Thankfully over the last decade, Delhi has gotten a closer cinematic look. Mira Nair portrays a bit of the city’s beauty in Monsoon Wedding, Dibakar Banerjee’s trio of films, Khosla Ka Ghosla, Oye Lucky Lucky Oye and Love, Sex aur Dhokha are wholly rooted in Delhi’s essence, Rakeysh Omprakash Mehra’s Rang De Basanti captures some of the city’s youthful attitude and energy, Siddharth Anand Kumar & Ankur Tewari’s Let’s Enjoy perfectly depicts the farmhouse party scene in Delhi and Anand Kumar’s Jugaad puts a humorous spin on the real issue of sealing commercial shops in Delhi and accurately shows how things can still get done despite obstructions. Ofcourse, not all Delhi based films have worked out too well. Rakeysh Omprakash Mehra’s Delhi 6 did not have the authentic feel like Rang De Basanti did while Anand Kumar’s Delhii Heights could not move beyond weakly etched characters living in apartment complexes of Gurgaon. If a filmmaker has to make a good film about Delhi, then they must be willing to embrace the city's beauty and ugliness while accurately portraying characters raised in the city’s essence.

Maneesh Sharma has done his homework and as a result his Band Baaja Baaraat can now add its name to films that do Delhi justice and in a sense his film contains a tiny spirit of the above films. BBB combines the energy of Rang De Basanti, the wedding element of Monsoon Wedding, true Dilli dialogue/characters of Dibakar Banerjee’s films, the farmhouses of Let’s Enjoy and the improvisational aspect of Jugaad.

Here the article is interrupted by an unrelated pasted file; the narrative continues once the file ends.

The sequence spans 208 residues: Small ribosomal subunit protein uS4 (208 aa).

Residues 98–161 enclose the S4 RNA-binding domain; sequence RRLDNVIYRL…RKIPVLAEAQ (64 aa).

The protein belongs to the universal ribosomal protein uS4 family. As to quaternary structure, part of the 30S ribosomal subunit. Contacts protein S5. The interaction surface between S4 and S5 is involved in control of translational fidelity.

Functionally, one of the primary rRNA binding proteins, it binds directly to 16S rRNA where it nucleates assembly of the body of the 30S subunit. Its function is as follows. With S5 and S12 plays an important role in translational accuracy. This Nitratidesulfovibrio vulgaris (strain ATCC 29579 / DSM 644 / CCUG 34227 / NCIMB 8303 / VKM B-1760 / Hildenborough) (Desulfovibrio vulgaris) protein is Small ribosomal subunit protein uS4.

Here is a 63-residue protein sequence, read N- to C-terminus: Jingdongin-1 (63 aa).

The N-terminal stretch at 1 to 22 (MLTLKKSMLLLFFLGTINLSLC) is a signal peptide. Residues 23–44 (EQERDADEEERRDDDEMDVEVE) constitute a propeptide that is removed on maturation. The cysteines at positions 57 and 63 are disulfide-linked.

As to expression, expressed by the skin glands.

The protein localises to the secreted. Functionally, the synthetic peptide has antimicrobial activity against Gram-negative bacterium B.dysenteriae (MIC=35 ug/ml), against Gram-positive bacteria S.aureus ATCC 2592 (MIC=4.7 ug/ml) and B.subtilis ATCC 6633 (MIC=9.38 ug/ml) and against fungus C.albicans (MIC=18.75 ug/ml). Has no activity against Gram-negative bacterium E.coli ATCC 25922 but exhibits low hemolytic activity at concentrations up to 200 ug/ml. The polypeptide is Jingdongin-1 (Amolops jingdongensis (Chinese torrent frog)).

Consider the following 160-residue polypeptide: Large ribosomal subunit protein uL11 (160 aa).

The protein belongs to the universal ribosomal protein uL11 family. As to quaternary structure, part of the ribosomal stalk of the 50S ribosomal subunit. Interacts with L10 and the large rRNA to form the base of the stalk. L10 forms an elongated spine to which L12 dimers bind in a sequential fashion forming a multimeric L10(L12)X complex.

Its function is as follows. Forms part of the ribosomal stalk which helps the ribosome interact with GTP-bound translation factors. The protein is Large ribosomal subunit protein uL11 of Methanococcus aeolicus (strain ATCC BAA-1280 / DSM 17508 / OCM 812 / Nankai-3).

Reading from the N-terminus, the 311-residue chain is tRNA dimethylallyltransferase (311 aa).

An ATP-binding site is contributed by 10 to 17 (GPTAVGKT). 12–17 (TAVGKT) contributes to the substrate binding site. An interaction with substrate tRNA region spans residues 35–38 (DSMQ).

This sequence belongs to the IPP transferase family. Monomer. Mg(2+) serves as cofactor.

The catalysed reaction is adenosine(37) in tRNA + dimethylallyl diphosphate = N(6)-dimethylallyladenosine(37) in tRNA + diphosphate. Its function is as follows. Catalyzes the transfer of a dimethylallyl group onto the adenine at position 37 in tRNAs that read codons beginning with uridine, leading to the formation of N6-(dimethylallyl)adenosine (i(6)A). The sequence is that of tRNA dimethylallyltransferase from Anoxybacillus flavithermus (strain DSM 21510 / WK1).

The tagline of Band Baaja Baaraat is “Shadi aapki, tension hamaari” (your wedding, our tension). Now all weddings are a tense affair but a wedding in Delhi brings an extra set of challenges. Delhi's wedding season is just a few months long and based on the auspicious dates given by a priest, only a handful of dates get the biggest number of weddings per year. For example, back on Dec 13 2006, 30,000 weddings were held in a single day and in 2010, the added lure of Valentine’s day & an auspicious date meant that 16,000 weddings were held on Feb 14 alone. Such high numbers stand out but in reality, it is quite common to find thousands of weddings taking place on a single day each wedding season. In a city of more than 13 million people, this huge number of weddings on a single day creates an extra burden on the road systems especially since the shortage of wedding venues requires people to travel from one end of the city to another, not to mention the multiple baaraats and bands also attempting to make their way across the city. On top of that, a lot of the priests and wedding bands are double or triple booked for the same time slot. It is not uncommon to find priests rushing from one wedding to another and band’s arriving late to a wedding because of their other commitments. In such scenarios, holding a wedding in Delhi is a massive challenging affair. So the story of wedding planners set in Delhi makes complete sense.